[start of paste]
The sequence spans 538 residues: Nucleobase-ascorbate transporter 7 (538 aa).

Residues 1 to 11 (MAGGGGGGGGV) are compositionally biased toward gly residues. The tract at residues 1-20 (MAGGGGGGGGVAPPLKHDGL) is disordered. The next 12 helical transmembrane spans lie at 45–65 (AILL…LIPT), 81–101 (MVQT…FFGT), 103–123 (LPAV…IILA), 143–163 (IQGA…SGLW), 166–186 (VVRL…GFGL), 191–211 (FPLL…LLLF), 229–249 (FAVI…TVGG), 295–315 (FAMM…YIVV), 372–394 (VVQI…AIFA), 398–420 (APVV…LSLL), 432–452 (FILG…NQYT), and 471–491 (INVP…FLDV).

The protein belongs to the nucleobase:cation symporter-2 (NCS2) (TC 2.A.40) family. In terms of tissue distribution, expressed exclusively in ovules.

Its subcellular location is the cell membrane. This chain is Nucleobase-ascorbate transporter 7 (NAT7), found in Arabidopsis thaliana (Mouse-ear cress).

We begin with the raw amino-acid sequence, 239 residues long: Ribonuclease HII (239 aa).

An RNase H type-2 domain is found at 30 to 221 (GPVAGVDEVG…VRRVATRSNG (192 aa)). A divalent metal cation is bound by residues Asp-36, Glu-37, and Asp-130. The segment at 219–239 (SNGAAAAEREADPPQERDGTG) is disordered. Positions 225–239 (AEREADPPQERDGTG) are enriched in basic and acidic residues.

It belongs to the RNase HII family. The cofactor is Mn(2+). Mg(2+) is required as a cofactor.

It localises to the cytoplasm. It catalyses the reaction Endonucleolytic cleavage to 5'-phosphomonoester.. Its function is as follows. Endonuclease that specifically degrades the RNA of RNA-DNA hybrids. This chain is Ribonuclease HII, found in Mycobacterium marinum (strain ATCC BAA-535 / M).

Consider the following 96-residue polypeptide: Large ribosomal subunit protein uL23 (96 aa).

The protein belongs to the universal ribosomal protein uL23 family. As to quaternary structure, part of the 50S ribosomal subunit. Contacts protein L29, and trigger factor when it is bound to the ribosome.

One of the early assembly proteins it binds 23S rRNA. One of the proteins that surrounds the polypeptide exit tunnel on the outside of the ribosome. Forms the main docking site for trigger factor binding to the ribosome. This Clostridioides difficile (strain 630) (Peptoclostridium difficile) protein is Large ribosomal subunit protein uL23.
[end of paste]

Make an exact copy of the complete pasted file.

The sequence spans 538 residues: Nucleobase-ascorbate transporter 7 (538 aa).

Residues 1 to 11 (MAGGGGGGGGV) are compositionally biased toward gly residues. The tract at residues 1-20 (MAGGGGGGGGVAPPLKHDGL) is disordered. The next 12 helical transmembrane spans lie at 45–65 (AILL…LIPT), 81–101 (MVQT…FFGT), 103–123 (LPAV…IILA), 143–163 (IQGA…SGLW), 166–186 (VVRL…GFGL), 191–211 (FPLL…LLLF), 229–249 (FAVI…TVGG), 295–315 (FAMM…YIVV), 372–394 (VVQI…AIFA), 398–420 (APVV…LSLL), 432–452 (FILG…NQYT), and 471–491 (INVP…FLDV).

The protein belongs to the nucleobase:cation symporter-2 (NCS2) (TC 2.A.40) family. In terms of tissue distribution, expressed exclusively in ovules.

Its subcellular location is the cell membrane. This chain is Nucleobase-ascorbate transporter 7 (NAT7), found in Arabidopsis thaliana (Mouse-ear cress).

We begin with the raw amino-acid sequence, 239 residues long: Ribonuclease HII (239 aa).

An RNase H type-2 domain is found at 30 to 221 (GPVAGVDEVG…VRRVATRSNG (192 aa)). A divalent metal cation is bound by residues Asp-36, Glu-37, and Asp-130. The segment at 219–239 (SNGAAAAEREADPPQERDGTG) is disordered. Positions 225–239 (AEREADPPQERDGTG) are enriched in basic and acidic residues.

It belongs to the RNase HII family. The cofactor is Mn(2+). Mg(2+) is required as a cofactor.

It localises to the cytoplasm. It catalyses the reaction Endonucleolytic cleavage to 5'-phosphomonoester.. Its function is as follows. Endonuclease that specifically degrades the RNA of RNA-DNA hybrids. This chain is Ribonuclease HII, found in Mycobacterium marinum (strain ATCC BAA-535 / M).

Consider the following 96-residue polypeptide: Large ribosomal subunit protein uL23 (96 aa).

The protein belongs to the universal ribosomal protein uL23 family. As to quaternary structure, part of the 50S ribosomal subunit. Contacts protein L29, and trigger factor when it is bound to the ribosome.

One of the early assembly proteins it binds 23S rRNA. One of the proteins that surrounds the polypeptide exit tunnel on the outside of the ribosome. Forms the main docking site for trigger factor binding to the ribosome. This Clostridioides difficile (strain 630) (Peptoclostridium difficile) protein is Large ribosomal subunit protein uL23.